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• Squaring bedrooms will increase the separation between not many bedrooms (e.g. 1) and lots of bedrooms (e.g. 4) since 1^2 = 1 but 4^2 = 16. Consequently this feature will mostly affect houses with many bedrooms.
• bedrooms times bathrooms gives what's called an "interaction" feature. It is large when both of them are large.
• Taking the log of squarefeet has the effect of bringing large values closer together and spreading out small values.
• Adding latitude to longitude is totally non-sensical but we will do it anyway (you'll see why)

Quiz Question: What is the mean (arithmetic average) value of your 4 new features on TEST data? (round to 2 digits)

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In [42]:

print 'mean bedrooms_squared == ' + str(np.round(test_data['bedrooms_squared'].mean(),2))
print 'mean bed_bath_rooms == ' + str(np.round(test_data['bed_bath_rooms'].mean(),2))
print 'mean log_sqft_living == ' + str(np.round(test_data['log_sqft_living'].mean(),2))
print 'mean lat_plus_long == ' + str(np.round(test_data['lat_plus_long'].mean(),2))

``````
``````

mean bedrooms_squared == 12.45
mean bed_bath_rooms == 7.5
mean log_sqft_living == 7.55
mean lat_plus_long == -74.65

``````

# Learning Multiple Models

Now we will learn the weights for three (nested) models for predicting house prices. The first model will have the fewest features the second model will add one more feature and the third will add a few more:

• Model 1: squarefeet, # bedrooms, # bathrooms, latitude & longitude
• Model 3: Add log squarefeet, bedrooms squared, and the (nonsensical) latitude + longitude
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In [43]:

model_1_features = ['sqft_living', 'bedrooms', 'bathrooms', 'lat', 'long']
model_2_features = model_1_features + ['bed_bath_rooms']
model_3_features = model_2_features + ['bedrooms_squared', 'log_sqft_living', 'lat_plus_long']

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Now that you have the features, learn the weights for the three different models for predicting target = 'price' using graphlab.linear_regression.create() and look at the value of the weights/coefficients:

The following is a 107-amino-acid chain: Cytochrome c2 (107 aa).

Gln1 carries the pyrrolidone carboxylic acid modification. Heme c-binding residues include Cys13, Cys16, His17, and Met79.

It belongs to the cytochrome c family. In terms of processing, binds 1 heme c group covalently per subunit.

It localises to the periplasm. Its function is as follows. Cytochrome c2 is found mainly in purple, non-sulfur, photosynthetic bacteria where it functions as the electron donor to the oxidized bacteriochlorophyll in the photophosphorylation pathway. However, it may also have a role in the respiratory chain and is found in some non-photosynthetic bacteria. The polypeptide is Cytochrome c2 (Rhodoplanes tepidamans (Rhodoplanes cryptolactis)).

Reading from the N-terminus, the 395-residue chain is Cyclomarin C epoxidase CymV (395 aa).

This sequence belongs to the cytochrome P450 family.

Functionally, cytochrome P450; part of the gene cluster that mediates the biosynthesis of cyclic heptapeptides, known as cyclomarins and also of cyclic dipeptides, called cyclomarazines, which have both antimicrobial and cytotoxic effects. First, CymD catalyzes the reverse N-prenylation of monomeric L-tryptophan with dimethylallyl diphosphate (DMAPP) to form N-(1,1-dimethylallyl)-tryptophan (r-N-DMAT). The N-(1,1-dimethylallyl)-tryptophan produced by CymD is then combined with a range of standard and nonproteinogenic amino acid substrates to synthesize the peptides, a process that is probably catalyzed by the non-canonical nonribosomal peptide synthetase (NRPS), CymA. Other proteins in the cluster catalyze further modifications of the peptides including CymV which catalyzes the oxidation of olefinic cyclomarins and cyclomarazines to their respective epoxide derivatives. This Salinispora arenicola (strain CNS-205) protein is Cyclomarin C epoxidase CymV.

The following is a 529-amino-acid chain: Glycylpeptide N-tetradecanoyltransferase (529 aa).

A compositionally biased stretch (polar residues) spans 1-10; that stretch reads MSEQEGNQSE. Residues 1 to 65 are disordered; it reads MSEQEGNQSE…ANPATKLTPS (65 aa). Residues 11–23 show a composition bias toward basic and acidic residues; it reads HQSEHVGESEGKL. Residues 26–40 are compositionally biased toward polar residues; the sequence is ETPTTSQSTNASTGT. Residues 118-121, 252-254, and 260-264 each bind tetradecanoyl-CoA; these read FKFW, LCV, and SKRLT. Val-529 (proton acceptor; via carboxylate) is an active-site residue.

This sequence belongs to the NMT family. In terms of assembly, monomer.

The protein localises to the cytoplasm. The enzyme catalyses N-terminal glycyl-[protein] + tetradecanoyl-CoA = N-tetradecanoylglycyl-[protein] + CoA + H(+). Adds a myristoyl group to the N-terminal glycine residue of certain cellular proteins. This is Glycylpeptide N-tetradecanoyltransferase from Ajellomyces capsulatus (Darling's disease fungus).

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In [44]:

# Learn the three models: (don't forget to set validation_set = None)
model_1 = graphlab.linear_regression.create(train_data, target='price', features=model_1_features, validation_set=None)
model_2 = graphlab.linear_regression.create(train_data, target='price', features=model_2_features, validation_set=None)
model_3 = graphlab.linear_regression.create(train_data, target='price', features=model_3_features, validation_set=None)

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``````

PROGRESS: Linear regression:
PROGRESS: --------------------------------------------------------
PROGRESS: Number of examples          : 17384
PROGRESS: Number of features          : 5
PROGRESS: Number of unpacked features : 5
PROGRESS: Number of coefficients    : 6
PROGRESS: Starting Newton Method
PROGRESS: --------------------------------------------------------
PROGRESS: +-----------+----------+--------------+--------------------+---------------+
PROGRESS: | Iteration | Passes   | Elapsed Time | Training-max_error | Training-rmse |
PROGRESS: +-----------+----------+--------------+--------------------+---------------+
PROGRESS: | 1         | 2        | 0.040030     | 4074878.213084     | 236378.596454 |
PROGRESS: +-----------+----------+--------------+--------------------+---------------+
PROGRESS: SUCCESS: Optimal solution found.
PROGRESS:
PROGRESS: Linear regression:
PROGRESS: --------------------------------------------------------
PROGRESS: Number of examples          : 17384
PROGRESS: Number of features          : 6
PROGRESS: Number of unpacked features : 6
PROGRESS: Number of coefficients    : 7
PROGRESS: Starting Newton Method
PROGRESS: --------------------------------------------------------
PROGRESS: +-----------+----------+--------------+--------------------+---------------+
PROGRESS: | Iteration | Passes   | Elapsed Time | Training-max_error | Training-rmse |
PROGRESS: +-----------+----------+--------------+--------------------+---------------+
PROGRESS: | 1         | 2        | 0.023531     | 4014170.932927     | 235190.935428 |
PROGRESS: +-----------+----------+--------------+--------------------+---------------+
PROGRESS: SUCCESS: Optimal solution found.
PROGRESS:
PROGRESS: Linear regression:
PROGRESS: --------------------------------------------------------
PROGRESS: Number of examples          : 17384